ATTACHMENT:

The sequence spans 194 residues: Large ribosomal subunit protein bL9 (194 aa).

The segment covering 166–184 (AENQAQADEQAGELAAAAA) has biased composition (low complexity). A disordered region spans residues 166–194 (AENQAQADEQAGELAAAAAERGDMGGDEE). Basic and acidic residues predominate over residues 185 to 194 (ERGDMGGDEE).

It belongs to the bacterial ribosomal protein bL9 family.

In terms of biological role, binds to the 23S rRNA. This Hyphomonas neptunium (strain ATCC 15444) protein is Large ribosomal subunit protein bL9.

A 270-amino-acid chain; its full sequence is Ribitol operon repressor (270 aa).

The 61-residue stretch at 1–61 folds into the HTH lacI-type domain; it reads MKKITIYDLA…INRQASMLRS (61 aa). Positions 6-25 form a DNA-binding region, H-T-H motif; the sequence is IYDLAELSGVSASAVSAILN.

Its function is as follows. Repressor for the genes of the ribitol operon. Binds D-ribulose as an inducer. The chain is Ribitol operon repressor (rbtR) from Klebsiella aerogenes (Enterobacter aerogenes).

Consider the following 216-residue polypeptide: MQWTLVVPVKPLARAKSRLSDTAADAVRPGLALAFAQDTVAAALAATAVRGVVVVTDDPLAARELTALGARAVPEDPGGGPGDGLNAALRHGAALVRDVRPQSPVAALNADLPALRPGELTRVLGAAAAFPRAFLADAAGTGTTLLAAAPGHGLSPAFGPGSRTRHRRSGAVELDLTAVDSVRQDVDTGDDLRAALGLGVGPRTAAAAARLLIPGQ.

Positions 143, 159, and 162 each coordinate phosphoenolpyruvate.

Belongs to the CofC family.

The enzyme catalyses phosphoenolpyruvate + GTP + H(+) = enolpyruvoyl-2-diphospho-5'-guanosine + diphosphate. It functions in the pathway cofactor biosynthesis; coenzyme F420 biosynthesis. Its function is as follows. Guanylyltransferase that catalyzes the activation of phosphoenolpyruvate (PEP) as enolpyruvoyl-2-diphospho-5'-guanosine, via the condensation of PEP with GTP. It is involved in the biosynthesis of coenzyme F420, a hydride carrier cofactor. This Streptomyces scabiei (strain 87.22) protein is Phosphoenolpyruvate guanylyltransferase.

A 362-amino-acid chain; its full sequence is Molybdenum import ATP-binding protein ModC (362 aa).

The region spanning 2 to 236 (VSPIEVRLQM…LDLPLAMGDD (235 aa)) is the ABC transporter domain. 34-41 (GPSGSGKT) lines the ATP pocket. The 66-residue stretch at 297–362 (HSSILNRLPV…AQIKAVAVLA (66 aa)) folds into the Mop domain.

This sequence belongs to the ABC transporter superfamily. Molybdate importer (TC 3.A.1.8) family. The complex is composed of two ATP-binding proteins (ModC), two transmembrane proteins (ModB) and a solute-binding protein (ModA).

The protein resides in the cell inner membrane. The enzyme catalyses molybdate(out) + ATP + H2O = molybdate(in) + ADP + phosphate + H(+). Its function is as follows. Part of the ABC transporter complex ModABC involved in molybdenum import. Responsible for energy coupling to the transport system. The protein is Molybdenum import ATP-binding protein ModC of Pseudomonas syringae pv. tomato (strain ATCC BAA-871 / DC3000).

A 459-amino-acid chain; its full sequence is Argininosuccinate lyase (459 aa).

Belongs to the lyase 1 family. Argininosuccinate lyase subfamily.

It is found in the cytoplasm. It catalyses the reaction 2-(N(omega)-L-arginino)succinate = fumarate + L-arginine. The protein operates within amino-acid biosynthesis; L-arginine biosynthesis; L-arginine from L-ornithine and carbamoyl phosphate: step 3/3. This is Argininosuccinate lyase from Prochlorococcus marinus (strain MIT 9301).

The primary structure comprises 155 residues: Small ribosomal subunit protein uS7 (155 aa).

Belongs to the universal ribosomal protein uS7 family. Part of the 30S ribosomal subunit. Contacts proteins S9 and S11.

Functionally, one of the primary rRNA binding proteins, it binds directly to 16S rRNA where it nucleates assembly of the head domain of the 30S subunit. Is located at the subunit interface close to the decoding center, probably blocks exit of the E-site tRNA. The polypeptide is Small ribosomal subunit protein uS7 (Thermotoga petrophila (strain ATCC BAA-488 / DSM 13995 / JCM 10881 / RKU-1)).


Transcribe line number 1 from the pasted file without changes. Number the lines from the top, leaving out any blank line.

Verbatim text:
The sequence spans 194 residues: Large ribosomal subunit protein bL9 (194 aa).